A group of Hong Kong-based human rights defense lawyers issued an open letter to Chinese President Xi Jinping Friday, calling for the release of colleagues detained by government officials more than a year ago.
Known as the "709 Crackdown" of July 9, 2015, Beijing's massive roundup of human rights lawyers and activists resulted in hundreds of arrests, dozens of detentions and, according to a group of Western legal professionals who published related concerns in London's Guardian newspaper, at least 12 alleged disappearances.
Albert Ho, chairperson of the Hong Kong-based China Human Rights Lawyers Concern Group, compiled grievances about the cases resulting from last year’s roundup—and China's legal environment in general—before having the document co-signed by 20 bar and lawyers' associations, 10 prominent law scholars and more than 30 practicing attorneys, many of whom are also based in Hong Kong.
Flanked by supporters, Ho mailed the letter to President Xi from Hong Kong's General Post Office Friday.
On Thursday, Cheng Hai, a well-known human rights defense lawyer in Beijing, circulated a proposal calling for fellow rights lawyers to fight the same repressive government tactics. Speaking with VOA's Mandarin Service Friday, Cheng said the 23 legal professionals and rights advocates still jailed in Beijing—9 of whom are themselves human rights lawyers—have been systematically denied access to family-appointed defenders. These defense attorneys, Cheng explained, are typically dismissed from the case by Beijing court officials, or sometimes reassigned to other cases before ever meeting with their jailed clients.
Cheng told VOA he knew of one detainee who, only after being released on bail, learned his family had hired lawyers to represent him and his fellow detainees. Currently detained rights lawyers such as Zhou Shifeng, Li Heping and Wang Yu, Cheng said, likely aren't even aware that their families, too, have at least attempted to secure defense teams.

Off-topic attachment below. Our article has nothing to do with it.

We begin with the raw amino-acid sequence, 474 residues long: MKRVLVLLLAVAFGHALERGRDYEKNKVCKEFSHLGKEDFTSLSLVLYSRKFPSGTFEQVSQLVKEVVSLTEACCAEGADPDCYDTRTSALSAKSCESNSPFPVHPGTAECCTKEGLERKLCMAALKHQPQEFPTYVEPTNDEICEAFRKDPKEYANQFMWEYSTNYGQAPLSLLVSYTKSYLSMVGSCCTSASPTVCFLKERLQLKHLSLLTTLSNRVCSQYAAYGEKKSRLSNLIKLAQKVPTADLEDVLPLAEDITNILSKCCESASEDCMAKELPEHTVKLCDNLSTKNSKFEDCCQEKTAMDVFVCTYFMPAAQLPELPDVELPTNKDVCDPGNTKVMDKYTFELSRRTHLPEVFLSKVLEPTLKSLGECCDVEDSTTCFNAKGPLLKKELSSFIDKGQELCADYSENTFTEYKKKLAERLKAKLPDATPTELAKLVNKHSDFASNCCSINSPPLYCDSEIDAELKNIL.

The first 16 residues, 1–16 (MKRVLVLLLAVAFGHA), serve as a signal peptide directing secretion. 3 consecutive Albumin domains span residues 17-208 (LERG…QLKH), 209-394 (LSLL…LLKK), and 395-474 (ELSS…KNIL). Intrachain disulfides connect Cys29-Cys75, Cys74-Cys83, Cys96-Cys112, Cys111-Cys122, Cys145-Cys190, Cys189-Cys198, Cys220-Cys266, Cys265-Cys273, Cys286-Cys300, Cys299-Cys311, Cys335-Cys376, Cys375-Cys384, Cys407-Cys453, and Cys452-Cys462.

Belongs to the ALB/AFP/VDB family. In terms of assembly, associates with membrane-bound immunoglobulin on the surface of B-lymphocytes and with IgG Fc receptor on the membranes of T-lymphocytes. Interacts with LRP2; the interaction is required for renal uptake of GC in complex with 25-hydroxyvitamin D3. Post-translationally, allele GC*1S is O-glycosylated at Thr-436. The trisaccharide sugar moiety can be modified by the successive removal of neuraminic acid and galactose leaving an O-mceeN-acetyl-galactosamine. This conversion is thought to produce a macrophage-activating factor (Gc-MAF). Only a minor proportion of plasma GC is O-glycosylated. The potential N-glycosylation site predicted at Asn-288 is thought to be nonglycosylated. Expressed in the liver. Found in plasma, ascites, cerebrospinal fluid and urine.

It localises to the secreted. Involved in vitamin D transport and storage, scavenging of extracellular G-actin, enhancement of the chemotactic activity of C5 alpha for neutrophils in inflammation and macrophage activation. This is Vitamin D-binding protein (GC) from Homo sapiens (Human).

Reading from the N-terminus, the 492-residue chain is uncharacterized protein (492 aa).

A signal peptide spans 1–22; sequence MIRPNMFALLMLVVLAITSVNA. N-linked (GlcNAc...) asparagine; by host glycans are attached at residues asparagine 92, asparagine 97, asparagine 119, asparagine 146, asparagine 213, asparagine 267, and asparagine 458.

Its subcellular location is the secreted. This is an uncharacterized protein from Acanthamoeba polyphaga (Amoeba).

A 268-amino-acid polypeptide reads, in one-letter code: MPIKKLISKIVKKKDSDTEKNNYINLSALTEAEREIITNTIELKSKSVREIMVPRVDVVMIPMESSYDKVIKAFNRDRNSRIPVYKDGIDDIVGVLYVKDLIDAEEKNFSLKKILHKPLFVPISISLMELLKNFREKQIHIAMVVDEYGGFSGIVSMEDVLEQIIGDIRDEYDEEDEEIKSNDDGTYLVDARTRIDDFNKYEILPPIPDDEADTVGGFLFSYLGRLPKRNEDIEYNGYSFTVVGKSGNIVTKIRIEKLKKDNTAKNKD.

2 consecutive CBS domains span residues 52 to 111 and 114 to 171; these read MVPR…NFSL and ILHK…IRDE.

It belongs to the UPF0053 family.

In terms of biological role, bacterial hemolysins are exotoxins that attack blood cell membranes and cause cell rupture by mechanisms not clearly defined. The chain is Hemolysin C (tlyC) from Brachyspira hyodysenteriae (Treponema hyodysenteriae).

"Hiding this information from the detained would mislead them to think their families would not or could not hire a lawyer for them," said Cheng, adding it is illegal for court-appointed lawyers to accept any new case if the accused still have family-appointed lawyers at their disposal. As such, he explained, state-appointed defenders who have chosen to take on these cases are themselves now in violation of the law.
According to Ho, who communicated with VOA's Mandarin Service via email, these many procedural shortfalls in China's judicial system pose a threat to activists and ordinary citizens alike.
"In the face of democracy and rule of law, any abuse of public power that blemishes procedural justice should not be taken for granted and tolerated," Ho told VOA. "In China, where ... the rule of law is in shortage, the rights lawyers are no doubt the minority in the 300,000-strong legal community. But it is exactly this small group of lawyers who dare stand up to the authorities and expose social injustice through their professional work. For the rights lawyers and rights defenders in particular, any one single case of suppression and injustice is too many."
In the open letter to President Xi, Ho and the signatories—who are not coordinating efforts with the Beijing-based Cheng, although they are addressing the same problems—lambaste China's prolonged pre-prosecution detentions, which are described as gross violations of both constitutional and national law, along with international conventions on human rights, and condemn the country's entire legal system as defective.
Since the July 2015 crackdown, several detainees have been brought to state-media news outlets for televised "confessions" of wrongdoing before being publicly indicted.
Friday’s open letter to President Xi formally calls for the release of all lawyers and other unlawfully detained individuals; ensured access to counsel of one's own choosing; removal of all obstructions of civic rights; and assurances of adequate medical treatment and visitation rights for all detained parties.
This report was produced in collaboration with VOA's Mandarin Service. Pete Cobus contributed reporting from Washington.